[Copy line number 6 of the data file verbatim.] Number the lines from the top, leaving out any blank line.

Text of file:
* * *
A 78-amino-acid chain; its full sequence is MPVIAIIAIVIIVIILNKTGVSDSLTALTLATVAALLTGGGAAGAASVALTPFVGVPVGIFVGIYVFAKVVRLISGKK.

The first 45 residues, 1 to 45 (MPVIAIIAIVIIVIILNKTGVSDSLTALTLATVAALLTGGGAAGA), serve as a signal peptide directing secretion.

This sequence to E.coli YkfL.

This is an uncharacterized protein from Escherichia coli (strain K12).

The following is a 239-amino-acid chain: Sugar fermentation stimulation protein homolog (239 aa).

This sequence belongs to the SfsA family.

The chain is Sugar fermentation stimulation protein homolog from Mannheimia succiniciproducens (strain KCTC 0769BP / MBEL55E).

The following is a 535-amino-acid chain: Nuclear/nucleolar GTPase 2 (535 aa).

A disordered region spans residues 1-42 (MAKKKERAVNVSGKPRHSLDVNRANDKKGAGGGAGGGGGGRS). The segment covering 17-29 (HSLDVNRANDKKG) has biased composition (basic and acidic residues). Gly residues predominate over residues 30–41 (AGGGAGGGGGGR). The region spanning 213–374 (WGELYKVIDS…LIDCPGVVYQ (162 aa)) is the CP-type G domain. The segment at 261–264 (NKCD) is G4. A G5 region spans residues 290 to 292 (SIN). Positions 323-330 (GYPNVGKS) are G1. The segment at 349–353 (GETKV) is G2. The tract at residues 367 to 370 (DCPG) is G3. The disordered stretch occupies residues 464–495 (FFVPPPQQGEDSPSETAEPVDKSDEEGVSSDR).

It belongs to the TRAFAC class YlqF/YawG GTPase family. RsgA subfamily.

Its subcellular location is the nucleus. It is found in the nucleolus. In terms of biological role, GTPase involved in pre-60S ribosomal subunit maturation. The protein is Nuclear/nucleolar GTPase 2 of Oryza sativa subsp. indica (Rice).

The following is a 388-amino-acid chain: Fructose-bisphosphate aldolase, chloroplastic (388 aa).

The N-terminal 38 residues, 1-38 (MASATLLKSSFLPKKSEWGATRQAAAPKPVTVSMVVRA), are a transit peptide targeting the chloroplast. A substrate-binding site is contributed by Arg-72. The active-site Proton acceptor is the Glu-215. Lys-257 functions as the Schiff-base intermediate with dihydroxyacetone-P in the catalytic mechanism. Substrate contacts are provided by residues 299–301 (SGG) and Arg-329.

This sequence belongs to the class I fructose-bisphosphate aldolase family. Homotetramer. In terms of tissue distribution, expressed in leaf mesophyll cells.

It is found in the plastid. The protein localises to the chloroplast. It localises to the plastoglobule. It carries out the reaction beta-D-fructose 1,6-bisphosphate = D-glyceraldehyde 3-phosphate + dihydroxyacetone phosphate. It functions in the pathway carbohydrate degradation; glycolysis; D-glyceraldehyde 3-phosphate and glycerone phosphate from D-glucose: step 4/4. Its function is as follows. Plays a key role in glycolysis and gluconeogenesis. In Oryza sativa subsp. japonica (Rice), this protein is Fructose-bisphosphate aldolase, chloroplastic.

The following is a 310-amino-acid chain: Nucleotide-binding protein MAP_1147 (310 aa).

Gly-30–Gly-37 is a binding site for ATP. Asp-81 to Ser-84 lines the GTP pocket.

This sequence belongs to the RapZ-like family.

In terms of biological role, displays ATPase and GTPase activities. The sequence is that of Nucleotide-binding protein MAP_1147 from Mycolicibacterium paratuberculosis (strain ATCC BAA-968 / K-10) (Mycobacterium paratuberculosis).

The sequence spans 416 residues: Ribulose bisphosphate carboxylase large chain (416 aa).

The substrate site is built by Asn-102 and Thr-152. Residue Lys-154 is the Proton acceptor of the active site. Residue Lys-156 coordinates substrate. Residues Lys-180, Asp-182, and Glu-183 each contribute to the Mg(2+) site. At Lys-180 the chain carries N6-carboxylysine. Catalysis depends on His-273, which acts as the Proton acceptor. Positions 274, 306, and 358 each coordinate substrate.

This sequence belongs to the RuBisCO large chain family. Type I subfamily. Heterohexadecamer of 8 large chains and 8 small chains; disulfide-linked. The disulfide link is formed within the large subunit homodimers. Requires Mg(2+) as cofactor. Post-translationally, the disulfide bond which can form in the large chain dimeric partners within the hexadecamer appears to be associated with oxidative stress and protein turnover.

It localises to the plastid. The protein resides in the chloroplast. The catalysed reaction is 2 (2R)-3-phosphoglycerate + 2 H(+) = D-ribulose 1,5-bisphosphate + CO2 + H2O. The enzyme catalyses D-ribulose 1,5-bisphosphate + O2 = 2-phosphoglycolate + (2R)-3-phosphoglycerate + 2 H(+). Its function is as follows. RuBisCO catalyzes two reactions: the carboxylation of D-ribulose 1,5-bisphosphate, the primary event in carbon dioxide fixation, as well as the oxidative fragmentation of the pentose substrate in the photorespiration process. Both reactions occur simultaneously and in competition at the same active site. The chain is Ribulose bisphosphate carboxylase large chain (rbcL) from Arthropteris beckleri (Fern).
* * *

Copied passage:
This sequence belongs to the SfsA family.